The Greeks very much valued hospitality. In fact, it was somewhat of a religious imperative because Zeus was the god of travelers, and they believed that he offered protection to those who were far from home. Thus, if you were kind and hospitable to any strangers who came to your home looking for shelter, food, and the like, you were actually paying homage to the most powerful of the gods. This religious imperative was called xenia, and it entailed a reciprocal relationship between guest and host. The host should offer what he could to any guest, and the guest should never take advantage of the host's generosity and should try to offer something in return if he were able.
Because of this tradition, Odysseus and his men expect that whoever lives in the cave they find will automatically share his food and supplies. Odysseus brings a skin of wine as a gift for whoever this person is as well. When the cyclops, Polyphemus, returns to his home and finds the men eating and drinking, he says that he doesn't fear Zeus at all nor have any reverence for Zeus's traditions. He then proceeds to eat two of Odysseus's men (and he eats a total of four more before the men eventually escape).
Odysseus's criticism of the cyclops for his violent response to what the Greeks' view as a reasonable expectation shows just how prevalent this concept of xenia was. It shows us that the Greeks valued hospitality and reciprocity in a world that, if inhospitable to travelers, would very seriously limit all possibility of travel. Those communities or characters in this poem who do not offer hospitality are all monstrous, and Polyphemus is no exception.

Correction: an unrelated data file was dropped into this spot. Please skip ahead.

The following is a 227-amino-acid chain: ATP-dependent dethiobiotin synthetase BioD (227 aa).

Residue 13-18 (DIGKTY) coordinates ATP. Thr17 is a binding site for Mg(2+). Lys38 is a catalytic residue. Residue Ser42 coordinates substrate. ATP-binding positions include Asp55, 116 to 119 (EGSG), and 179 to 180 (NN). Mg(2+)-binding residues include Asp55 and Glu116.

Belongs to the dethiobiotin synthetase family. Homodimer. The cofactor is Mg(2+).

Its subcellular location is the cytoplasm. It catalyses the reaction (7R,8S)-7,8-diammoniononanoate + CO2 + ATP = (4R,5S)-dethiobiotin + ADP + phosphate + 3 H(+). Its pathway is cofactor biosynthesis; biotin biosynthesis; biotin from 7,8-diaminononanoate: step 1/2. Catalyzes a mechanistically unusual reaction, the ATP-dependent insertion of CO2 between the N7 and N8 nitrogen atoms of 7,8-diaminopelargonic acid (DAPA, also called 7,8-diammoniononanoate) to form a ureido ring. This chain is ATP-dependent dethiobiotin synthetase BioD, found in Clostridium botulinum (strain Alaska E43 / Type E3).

In comparing and contrasting Odysseus with the cyclops Polyphemus, it becomes rather apparent that the Greeks valued intelligence over brute strength. Despite his gigantic stature, Polyphemus was defeated by Odysseus simply because Odysseus was smarter. Had it not been for Odysseus' arrogance in revealing to Polyphemus that it was he, Odysseus, who had blinded him, Polyphemus would have never known whom to blame. One could also look at the race of the Cyclopes as a whole as a condemnation of a life lived without law, order, or civilization. The Greek audience of Homer's tale would have certainly been appalled at the inhospitable and barbaric creatures who enjoyed only the most basic and carnal of human pleasures: food, drink, and violence.